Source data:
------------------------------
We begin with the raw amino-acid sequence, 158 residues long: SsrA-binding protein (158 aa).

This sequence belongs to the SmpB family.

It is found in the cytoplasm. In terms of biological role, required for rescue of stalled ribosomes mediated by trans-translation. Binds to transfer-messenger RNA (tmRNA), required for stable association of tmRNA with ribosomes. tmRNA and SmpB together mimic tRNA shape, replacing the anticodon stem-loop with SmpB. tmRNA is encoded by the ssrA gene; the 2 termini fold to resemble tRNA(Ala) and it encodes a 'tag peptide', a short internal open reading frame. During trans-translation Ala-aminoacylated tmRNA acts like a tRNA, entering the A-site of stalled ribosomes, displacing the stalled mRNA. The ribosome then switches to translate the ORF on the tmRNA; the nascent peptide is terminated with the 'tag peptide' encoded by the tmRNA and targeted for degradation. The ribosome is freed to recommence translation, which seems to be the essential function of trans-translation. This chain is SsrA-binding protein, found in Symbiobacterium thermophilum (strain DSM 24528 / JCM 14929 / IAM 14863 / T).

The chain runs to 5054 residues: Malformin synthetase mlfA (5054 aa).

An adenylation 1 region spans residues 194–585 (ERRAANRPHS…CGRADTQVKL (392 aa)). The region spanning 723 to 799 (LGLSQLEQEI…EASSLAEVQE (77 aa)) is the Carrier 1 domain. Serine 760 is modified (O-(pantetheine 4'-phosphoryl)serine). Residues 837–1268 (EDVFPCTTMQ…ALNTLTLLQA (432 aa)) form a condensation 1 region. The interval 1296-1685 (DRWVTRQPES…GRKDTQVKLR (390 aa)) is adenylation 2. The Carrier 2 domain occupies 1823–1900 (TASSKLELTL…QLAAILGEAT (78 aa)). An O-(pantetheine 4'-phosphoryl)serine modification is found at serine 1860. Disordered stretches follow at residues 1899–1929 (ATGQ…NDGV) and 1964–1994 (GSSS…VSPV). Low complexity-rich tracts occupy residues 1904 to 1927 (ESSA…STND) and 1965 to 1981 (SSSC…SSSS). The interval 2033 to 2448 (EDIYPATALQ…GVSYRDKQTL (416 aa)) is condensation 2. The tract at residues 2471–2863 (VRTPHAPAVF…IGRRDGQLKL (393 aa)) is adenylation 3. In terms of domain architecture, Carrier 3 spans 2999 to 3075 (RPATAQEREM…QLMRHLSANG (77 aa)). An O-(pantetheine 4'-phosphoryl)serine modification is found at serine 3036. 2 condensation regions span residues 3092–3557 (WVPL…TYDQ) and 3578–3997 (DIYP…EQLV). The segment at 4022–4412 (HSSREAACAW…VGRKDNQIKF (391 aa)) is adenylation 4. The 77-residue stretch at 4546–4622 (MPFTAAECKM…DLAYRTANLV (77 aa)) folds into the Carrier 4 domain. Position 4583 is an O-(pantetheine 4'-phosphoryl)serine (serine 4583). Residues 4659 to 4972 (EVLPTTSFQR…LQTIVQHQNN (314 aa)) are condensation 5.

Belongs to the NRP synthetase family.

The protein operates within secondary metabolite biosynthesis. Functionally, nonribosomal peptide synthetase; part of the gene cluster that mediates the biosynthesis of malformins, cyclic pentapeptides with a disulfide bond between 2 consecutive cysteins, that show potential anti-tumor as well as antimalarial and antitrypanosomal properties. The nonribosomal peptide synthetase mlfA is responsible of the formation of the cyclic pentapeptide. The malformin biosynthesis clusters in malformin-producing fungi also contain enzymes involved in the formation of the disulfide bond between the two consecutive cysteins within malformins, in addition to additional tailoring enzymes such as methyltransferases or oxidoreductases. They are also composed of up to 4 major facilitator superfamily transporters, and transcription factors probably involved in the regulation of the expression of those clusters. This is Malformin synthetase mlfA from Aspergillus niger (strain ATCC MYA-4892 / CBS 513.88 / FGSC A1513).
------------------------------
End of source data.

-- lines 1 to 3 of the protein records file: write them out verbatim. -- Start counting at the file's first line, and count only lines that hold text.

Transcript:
We begin with the raw amino-acid sequence, 158 residues long: SsrA-binding protein (158 aa).

This sequence belongs to the SmpB family.

It is found in the cytoplasm. In terms of biological role, required for rescue of stalled ribosomes mediated by trans-translation. Binds to transfer-messenger RNA (tmRNA), required for stable association of tmRNA with ribosomes. tmRNA and SmpB together mimic tRNA shape, replacing the anticodon stem-loop with SmpB. tmRNA is encoded by the ssrA gene; the 2 termini fold to resemble tRNA(Ala) and it encodes a 'tag peptide', a short internal open reading frame. During trans-translation Ala-aminoacylated tmRNA acts like a tRNA, entering the A-site of stalled ribosomes, displacing the stalled mRNA. The ribosome then switches to translate the ORF on the tmRNA; the nascent peptide is terminated with the 'tag peptide' encoded by the tmRNA and targeted for degradation. The ribosome is freed to recommence translation, which seems to be the essential function of trans-translation. This chain is SsrA-binding protein, found in Symbiobacterium thermophilum (strain DSM 24528 / JCM 14929 / IAM 14863 / T).